Recent Work

Lives in the Balance — The lives of the Roche family – and of countless others halfway around the world whose own lives had been ineffably touched by his years of service to the least among us – were indelibly altered on the night of December 4, 1997, when a rush-hour impact dispatched Bob to a place somewhere between life and death. (Notre Dame Magazine, Summer 2009)

Toasting Poe — The mysterious death and even more mysterious ritual that brings throngs to the poet’s grave. (Where Baltimore, Winter/Spring 2009)

Fun with Chemistry

The Canine Cocaine Caper — Customs agents were piqued by two empty travel kennels on a flight from Colombia. Where was cocaine concealed? Awarded “Best News Story” by EdPress. (Chem Matters, October, 1993)

Seeds of Doubt — A young nurse was shocked when a hospital denied her a job because a urine test indicated illicit drug use. How was she betrayed by her metabolism? (Chem Matters April 1995)

Down the Drain — “Ceramic laundry disks” sound too good to be true. Article led to investigations by the Federal Trade Commission and the Oregon Attorney General’s Office. (Chem Matters, April, 1997)

Color in a Capsule — Warmed in your hand, bright orange Silly Putty turns to a brilliant yellow. Color-changing pigments are becoming ubiquitous, found in everything from soda straws to clothing and the latest in high-tech security. (Chem Matters, February 1998)

Synthetic Blood — Oxygen-carrying perfluorocarbon fluids are making science fiction possible; synthetic blood and even liquid breathing. (Chem Matters, April 1998)

Liquid Bandages: Future Suture — How cyanoacrylate super glue evolved from a lab accident at Eastman Kodak to a tissue adhesive used in surgery. (Chem Matters January 2000)

Baltimore Stories

Counting Crows — Months after breaking out in New York, this enterprise story accurately predicted the impact and spread of the West Nile virus. (Baltimore magazine, June 2000)

Lives of Quiet Desperation — Frank S. went home in 1974 and did not leave for 23 years. An extended dance mix version of the story from May 2001 Baltimore magazine. Awarded first prize for human interest by the Maryland Chapter of the Society of Professional Journalists, 2002.

Top Docs — Awarded first prize for public service by the Maryland Chapter of the Society of Professional Journalists, 1998. (Baltimore, November 1997)


Francis Collins — The director of the National Human Genome Research Institute discusses the genomic age and some of the developments in store. (Genomics News Wire, April 2000)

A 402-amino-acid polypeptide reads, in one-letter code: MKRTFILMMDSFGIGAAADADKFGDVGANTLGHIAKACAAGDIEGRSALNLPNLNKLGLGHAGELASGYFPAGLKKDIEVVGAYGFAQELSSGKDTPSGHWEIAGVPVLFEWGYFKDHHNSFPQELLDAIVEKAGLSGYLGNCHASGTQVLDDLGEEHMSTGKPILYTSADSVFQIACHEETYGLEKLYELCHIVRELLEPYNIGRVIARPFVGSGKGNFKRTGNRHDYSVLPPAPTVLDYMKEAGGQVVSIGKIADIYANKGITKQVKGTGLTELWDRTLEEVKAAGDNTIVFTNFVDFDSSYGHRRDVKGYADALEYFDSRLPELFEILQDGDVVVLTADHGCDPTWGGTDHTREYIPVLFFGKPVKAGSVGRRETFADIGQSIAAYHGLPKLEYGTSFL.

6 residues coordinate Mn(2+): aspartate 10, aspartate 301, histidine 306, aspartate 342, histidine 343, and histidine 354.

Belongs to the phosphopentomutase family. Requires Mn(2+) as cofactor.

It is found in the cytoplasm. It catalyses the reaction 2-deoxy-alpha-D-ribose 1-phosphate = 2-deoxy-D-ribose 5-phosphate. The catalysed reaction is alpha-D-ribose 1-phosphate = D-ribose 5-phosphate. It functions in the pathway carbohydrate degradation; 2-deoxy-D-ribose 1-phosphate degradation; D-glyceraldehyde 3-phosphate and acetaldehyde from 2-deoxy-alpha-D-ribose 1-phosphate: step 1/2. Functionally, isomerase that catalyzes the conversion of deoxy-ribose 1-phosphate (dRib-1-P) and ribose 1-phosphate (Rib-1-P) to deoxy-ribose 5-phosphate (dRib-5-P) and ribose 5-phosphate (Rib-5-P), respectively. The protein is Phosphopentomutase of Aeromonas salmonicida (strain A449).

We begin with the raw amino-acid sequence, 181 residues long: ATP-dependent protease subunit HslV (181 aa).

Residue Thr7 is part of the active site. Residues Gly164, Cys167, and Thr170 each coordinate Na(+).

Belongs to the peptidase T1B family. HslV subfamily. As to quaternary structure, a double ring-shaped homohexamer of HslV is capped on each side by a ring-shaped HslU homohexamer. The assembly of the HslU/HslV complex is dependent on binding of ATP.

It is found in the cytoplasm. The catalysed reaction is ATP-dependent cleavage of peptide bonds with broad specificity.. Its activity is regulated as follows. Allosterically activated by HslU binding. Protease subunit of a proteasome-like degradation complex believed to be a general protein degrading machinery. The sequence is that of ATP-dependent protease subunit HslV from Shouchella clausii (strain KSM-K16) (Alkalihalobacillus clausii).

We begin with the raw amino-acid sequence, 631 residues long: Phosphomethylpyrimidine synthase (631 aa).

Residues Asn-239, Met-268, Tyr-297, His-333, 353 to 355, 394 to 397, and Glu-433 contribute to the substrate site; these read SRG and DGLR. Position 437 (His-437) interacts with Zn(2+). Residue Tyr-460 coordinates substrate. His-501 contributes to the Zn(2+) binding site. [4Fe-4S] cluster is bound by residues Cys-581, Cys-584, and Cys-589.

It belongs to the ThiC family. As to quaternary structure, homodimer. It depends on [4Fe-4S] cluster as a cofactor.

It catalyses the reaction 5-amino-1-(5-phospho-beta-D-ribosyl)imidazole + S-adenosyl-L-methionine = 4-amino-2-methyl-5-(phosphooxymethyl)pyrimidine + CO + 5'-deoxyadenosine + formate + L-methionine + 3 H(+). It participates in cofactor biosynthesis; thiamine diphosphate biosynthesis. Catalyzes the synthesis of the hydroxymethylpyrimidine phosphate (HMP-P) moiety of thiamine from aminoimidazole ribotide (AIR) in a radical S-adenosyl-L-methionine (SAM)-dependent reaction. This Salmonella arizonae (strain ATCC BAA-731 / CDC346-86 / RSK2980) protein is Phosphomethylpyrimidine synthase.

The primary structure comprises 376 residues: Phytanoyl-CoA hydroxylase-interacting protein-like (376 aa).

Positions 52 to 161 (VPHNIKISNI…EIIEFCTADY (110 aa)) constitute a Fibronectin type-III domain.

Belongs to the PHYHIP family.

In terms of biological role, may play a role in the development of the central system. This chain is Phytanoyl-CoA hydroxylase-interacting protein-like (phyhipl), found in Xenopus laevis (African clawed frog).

Juan Enriquez — Director of Harvard’s Life Sciences Project and author of As the Future Catches You discusses molecular biology and the emerging world economy. (Genomics News Wire, December 2001)

Jacob Beser — As a 24-year-old electronics specialist, Beser was the only crew member to fly on the attack aircraft at both Hiroshima and Nagasaki. (Washington Post, May 19, 1985)


History of the University of Maryland at Baltimore — A historical sketch and timeline of UM’s medical center campus for the school’s 200th anniversary. (University of Maryland magazine, 2007)

A second lease on life — One of the first HIV+ people with hemophilia to survive liver transplantation. (HemAware, November/December, 2004)

Miracle of Modern Medicine — Separation of conjoined twins from Uganda at University of Maryland Medical Center. (University of Maryland magazine, Winter 2003)

The Book of Life — The Human Genome Project launches a new era of molecular biology. (Michigan Alumnus magazine, Spring 2000)

Small Scale Tragedies — The Nutshell Studies of Unexplained Death is an extraordinary 60-year-old collection of hand-crafted crime-scene models on display at the Maryland Medical Examiner’s Office. (American Medical News, August 17, 1992)

The Heart of the Matter — When two-year-old Phil developed lethal heart failure, we were plunged into the frightening world of heart transplantation. (Hopkins Medical News, Fall 1998)

Digital Deception — It’s long been said that you can’t believe what you read in the papers. Now you can’t even trust your own eyes. (June 2003)

Keeping Patients in Stitches — Long before his movie, as a public affairs officer for University of Maryland I covered a humor workshop led by Patch Adams. (The Voice, 1986)

Sex, Lies and Anesthesia — Am I hallucinating, or did Phil Donahue just screw me? (American Health, October 1991)

Strange injuries — Excerpt from a special “Current Research” column in the 10th anniversary issue of Journal of Emergency Medical Services. (JEMS, February 1990)

Acts of God — A work in progress documenting strange and mysterious ways.

Lex Luthor’s Mail — What would people think of global menace Lex Luthor shopping at their nice suburban supermarket? That could be him pushing the cart with the sticky wheel, clipping coupons, squinting to read labels. He doesn’t look so evil in person.


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